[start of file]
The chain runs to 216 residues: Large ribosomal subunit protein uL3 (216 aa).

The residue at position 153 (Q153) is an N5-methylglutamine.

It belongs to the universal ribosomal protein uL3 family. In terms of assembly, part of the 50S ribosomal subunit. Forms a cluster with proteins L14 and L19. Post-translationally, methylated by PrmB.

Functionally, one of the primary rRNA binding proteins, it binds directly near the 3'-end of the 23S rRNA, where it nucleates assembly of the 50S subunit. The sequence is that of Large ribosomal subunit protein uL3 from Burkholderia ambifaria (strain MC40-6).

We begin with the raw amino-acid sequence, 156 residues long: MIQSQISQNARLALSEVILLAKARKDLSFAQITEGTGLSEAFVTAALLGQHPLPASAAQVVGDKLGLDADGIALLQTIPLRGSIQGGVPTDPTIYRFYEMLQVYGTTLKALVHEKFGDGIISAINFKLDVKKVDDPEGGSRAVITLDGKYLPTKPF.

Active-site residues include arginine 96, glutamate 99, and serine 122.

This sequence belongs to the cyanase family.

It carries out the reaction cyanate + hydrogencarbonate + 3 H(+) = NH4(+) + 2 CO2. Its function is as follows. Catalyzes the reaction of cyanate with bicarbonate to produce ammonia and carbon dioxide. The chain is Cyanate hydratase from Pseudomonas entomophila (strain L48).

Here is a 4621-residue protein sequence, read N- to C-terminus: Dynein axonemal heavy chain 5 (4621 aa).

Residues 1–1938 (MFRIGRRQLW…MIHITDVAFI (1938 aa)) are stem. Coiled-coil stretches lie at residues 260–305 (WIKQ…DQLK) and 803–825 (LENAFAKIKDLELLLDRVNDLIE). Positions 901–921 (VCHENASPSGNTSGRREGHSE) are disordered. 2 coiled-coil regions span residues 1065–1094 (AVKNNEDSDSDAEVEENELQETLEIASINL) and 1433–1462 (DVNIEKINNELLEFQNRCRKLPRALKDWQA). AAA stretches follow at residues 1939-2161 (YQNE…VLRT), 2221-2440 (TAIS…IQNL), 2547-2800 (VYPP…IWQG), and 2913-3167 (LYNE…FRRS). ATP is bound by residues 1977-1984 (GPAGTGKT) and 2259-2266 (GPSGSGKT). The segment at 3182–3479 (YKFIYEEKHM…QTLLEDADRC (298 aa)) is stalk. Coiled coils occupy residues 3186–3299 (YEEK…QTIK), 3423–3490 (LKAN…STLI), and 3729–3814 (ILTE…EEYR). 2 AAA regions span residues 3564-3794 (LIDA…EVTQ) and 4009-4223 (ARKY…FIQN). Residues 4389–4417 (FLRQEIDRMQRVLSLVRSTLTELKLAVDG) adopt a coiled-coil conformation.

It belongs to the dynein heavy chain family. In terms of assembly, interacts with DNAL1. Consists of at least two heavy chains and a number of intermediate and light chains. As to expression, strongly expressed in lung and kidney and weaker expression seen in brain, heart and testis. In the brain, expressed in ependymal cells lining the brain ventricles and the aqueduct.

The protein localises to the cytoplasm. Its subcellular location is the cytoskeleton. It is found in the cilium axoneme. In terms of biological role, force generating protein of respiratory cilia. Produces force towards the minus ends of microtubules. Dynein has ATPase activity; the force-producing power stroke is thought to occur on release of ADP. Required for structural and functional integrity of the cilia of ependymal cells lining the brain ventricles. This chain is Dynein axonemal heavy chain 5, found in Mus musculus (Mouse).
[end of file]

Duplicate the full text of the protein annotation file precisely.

The chain runs to 216 residues: Large ribosomal subunit protein uL3 (216 aa).

The residue at position 153 (Q153) is an N5-methylglutamine.

It belongs to the universal ribosomal protein uL3 family. In terms of assembly, part of the 50S ribosomal subunit. Forms a cluster with proteins L14 and L19. Post-translationally, methylated by PrmB.

Functionally, one of the primary rRNA binding proteins, it binds directly near the 3'-end of the 23S rRNA, where it nucleates assembly of the 50S subunit. The sequence is that of Large ribosomal subunit protein uL3 from Burkholderia ambifaria (strain MC40-6).

We begin with the raw amino-acid sequence, 156 residues long: MIQSQISQNARLALSEVILLAKARKDLSFAQITEGTGLSEAFVTAALLGQHPLPASAAQVVGDKLGLDADGIALLQTIPLRGSIQGGVPTDPTIYRFYEMLQVYGTTLKALVHEKFGDGIISAINFKLDVKKVDDPEGGSRAVITLDGKYLPTKPF.

Active-site residues include arginine 96, glutamate 99, and serine 122.

This sequence belongs to the cyanase family.

It carries out the reaction cyanate + hydrogencarbonate + 3 H(+) = NH4(+) + 2 CO2. Its function is as follows. Catalyzes the reaction of cyanate with bicarbonate to produce ammonia and carbon dioxide. The chain is Cyanate hydratase from Pseudomonas entomophila (strain L48).

Here is a 4621-residue protein sequence, read N- to C-terminus: Dynein axonemal heavy chain 5 (4621 aa).

Residues 1–1938 (MFRIGRRQLW…MIHITDVAFI (1938 aa)) are stem. Coiled-coil stretches lie at residues 260–305 (WIKQ…DQLK) and 803–825 (LENAFAKIKDLELLLDRVNDLIE). Positions 901–921 (VCHENASPSGNTSGRREGHSE) are disordered. 2 coiled-coil regions span residues 1065–1094 (AVKNNEDSDSDAEVEENELQETLEIASINL) and 1433–1462 (DVNIEKINNELLEFQNRCRKLPRALKDWQA). AAA stretches follow at residues 1939-2161 (YQNE…VLRT), 2221-2440 (TAIS…IQNL), 2547-2800 (VYPP…IWQG), and 2913-3167 (LYNE…FRRS). ATP is bound by residues 1977-1984 (GPAGTGKT) and 2259-2266 (GPSGSGKT). The segment at 3182–3479 (YKFIYEEKHM…QTLLEDADRC (298 aa)) is stalk. Coiled coils occupy residues 3186–3299 (YEEK…QTIK), 3423–3490 (LKAN…STLI), and 3729–3814 (ILTE…EEYR). 2 AAA regions span residues 3564-3794 (LIDA…EVTQ) and 4009-4223 (ARKY…FIQN). Residues 4389–4417 (FLRQEIDRMQRVLSLVRSTLTELKLAVDG) adopt a coiled-coil conformation.

It belongs to the dynein heavy chain family. In terms of assembly, interacts with DNAL1. Consists of at least two heavy chains and a number of intermediate and light chains. As to expression, strongly expressed in lung and kidney and weaker expression seen in brain, heart and testis. In the brain, expressed in ependymal cells lining the brain ventricles and the aqueduct.

The protein localises to the cytoplasm. Its subcellular location is the cytoskeleton. It is found in the cilium axoneme. In terms of biological role, force generating protein of respiratory cilia. Produces force towards the minus ends of microtubules. Dynein has ATPase activity; the force-producing power stroke is thought to occur on release of ADP. Required for structural and functional integrity of the cilia of ependymal cells lining the brain ventricles. This chain is Dynein axonemal heavy chain 5, found in Mus musculus (Mouse).